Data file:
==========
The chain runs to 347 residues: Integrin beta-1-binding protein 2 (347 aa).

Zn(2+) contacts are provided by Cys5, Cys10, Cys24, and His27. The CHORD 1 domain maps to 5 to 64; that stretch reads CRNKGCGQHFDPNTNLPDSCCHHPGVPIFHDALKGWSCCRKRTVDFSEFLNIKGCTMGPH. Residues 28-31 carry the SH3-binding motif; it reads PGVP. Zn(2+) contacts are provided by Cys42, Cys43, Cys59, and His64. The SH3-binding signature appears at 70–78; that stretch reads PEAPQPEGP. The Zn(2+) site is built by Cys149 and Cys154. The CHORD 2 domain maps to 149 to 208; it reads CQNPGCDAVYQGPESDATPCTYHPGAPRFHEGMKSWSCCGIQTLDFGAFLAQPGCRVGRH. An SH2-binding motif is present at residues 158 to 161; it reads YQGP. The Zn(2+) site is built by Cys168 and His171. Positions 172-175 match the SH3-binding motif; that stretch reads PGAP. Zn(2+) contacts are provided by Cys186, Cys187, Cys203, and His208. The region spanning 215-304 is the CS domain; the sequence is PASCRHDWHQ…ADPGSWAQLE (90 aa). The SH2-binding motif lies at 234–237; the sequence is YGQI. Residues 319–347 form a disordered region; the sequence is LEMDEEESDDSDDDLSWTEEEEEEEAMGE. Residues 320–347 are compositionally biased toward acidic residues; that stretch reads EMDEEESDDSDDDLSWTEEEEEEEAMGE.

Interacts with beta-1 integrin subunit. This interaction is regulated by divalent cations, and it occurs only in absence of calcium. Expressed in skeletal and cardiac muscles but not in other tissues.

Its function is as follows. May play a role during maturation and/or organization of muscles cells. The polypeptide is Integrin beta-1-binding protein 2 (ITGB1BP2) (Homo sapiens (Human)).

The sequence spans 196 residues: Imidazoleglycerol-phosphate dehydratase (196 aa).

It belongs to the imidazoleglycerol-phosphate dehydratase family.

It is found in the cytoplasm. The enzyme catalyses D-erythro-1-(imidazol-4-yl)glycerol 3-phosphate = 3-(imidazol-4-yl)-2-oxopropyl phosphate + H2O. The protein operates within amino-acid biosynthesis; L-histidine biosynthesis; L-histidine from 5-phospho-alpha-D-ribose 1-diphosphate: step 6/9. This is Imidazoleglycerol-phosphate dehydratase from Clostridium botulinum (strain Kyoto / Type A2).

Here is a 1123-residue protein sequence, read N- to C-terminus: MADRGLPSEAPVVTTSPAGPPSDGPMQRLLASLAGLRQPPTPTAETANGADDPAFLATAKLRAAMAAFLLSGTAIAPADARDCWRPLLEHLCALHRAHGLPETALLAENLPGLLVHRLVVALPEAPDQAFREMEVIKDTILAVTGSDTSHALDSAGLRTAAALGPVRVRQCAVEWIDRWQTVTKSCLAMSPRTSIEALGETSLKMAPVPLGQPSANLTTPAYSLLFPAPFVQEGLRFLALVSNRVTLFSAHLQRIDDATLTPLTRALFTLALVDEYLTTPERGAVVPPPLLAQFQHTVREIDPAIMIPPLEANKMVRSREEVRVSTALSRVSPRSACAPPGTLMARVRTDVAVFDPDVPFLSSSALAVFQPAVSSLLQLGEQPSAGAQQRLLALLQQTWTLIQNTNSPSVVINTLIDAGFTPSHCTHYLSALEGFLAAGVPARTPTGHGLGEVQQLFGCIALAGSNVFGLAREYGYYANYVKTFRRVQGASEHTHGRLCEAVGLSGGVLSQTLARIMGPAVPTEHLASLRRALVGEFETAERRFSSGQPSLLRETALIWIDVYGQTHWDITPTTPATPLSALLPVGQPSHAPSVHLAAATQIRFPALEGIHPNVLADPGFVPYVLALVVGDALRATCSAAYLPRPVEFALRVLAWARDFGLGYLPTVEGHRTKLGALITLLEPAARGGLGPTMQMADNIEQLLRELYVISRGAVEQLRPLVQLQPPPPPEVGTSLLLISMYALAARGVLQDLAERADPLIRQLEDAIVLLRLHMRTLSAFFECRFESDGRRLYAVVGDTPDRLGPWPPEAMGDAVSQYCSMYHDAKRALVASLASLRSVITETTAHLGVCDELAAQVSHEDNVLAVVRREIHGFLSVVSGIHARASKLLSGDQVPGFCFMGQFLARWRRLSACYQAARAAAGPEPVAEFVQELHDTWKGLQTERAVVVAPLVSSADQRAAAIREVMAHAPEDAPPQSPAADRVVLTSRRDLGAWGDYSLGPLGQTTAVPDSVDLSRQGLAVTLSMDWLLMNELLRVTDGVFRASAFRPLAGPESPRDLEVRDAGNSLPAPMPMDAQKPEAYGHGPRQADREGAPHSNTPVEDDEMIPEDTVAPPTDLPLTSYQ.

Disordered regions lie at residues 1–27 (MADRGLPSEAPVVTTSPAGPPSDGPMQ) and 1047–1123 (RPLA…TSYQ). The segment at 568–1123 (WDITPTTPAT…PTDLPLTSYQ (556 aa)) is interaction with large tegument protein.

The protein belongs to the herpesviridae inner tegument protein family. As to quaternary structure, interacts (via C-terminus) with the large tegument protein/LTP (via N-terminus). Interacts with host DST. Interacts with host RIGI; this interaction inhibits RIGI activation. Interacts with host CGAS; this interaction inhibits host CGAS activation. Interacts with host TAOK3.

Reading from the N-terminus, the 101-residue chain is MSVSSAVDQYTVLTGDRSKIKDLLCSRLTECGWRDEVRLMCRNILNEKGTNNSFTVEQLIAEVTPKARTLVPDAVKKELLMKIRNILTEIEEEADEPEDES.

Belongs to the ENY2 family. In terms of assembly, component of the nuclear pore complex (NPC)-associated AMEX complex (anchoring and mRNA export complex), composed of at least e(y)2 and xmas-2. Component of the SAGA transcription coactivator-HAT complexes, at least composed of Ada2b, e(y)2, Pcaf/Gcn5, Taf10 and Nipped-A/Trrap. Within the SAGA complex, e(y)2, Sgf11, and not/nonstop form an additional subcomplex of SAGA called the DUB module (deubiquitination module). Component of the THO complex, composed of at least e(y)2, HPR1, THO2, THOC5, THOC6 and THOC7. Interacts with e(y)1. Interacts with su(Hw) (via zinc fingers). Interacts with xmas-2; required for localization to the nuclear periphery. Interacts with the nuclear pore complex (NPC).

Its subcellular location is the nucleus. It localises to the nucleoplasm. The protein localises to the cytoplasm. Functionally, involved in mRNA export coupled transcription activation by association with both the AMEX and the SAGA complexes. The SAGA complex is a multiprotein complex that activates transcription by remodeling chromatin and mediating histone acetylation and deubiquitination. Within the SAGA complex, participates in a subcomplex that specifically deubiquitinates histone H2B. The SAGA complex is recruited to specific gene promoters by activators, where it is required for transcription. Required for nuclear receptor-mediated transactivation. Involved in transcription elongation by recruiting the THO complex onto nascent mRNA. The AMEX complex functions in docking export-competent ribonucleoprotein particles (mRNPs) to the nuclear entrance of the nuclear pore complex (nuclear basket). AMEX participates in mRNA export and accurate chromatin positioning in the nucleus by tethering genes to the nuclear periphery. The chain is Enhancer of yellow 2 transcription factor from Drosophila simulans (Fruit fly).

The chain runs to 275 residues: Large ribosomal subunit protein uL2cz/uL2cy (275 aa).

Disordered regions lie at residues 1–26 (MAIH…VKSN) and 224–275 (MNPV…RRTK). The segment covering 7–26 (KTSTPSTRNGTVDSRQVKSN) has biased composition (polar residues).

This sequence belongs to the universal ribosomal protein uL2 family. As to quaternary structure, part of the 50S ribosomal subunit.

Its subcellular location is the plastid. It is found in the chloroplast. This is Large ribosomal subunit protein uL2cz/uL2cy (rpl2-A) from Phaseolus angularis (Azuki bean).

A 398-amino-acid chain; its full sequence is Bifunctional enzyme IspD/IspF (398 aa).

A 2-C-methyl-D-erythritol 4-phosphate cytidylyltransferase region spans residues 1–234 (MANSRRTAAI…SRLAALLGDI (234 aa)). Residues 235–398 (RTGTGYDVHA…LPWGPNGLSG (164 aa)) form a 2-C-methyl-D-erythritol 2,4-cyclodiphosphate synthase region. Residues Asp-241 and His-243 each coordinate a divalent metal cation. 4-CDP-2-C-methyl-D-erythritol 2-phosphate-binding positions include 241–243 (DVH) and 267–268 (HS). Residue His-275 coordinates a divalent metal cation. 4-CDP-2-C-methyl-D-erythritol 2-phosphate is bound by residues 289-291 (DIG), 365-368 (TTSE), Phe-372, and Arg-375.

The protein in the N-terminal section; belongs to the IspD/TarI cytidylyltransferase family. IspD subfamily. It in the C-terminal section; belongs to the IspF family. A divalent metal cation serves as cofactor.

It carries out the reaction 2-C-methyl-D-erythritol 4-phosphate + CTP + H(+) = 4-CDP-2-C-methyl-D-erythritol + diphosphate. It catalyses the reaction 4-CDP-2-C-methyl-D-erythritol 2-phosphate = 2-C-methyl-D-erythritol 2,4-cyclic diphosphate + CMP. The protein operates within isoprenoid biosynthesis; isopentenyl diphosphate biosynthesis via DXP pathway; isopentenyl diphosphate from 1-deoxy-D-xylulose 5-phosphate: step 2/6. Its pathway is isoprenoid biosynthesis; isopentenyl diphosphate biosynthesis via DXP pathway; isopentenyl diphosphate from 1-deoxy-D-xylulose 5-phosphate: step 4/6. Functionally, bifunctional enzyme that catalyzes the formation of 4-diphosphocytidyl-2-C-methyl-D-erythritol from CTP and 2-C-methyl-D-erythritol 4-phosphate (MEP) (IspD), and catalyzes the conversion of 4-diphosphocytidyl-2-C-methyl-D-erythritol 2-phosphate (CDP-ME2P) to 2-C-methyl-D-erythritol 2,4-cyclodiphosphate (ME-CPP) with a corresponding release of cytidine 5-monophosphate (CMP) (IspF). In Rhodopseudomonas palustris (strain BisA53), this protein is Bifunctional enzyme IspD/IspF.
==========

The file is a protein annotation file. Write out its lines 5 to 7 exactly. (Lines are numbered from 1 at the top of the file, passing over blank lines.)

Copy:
The sequence spans 196 residues: Imidazoleglycerol-phosphate dehydratase (196 aa).

It belongs to the imidazoleglycerol-phosphate dehydratase family.

It is found in the cytoplasm. The enzyme catalyses D-erythro-1-(imidazol-4-yl)glycerol 3-phosphate = 3-(imidazol-4-yl)-2-oxopropyl phosphate + H2O. The protein operates within amino-acid biosynthesis; L-histidine biosynthesis; L-histidine from 5-phospho-alpha-D-ribose 1-diphosphate: step 6/9. This is Imidazoleglycerol-phosphate dehydratase from Clostridium botulinum (strain Kyoto / Type A2).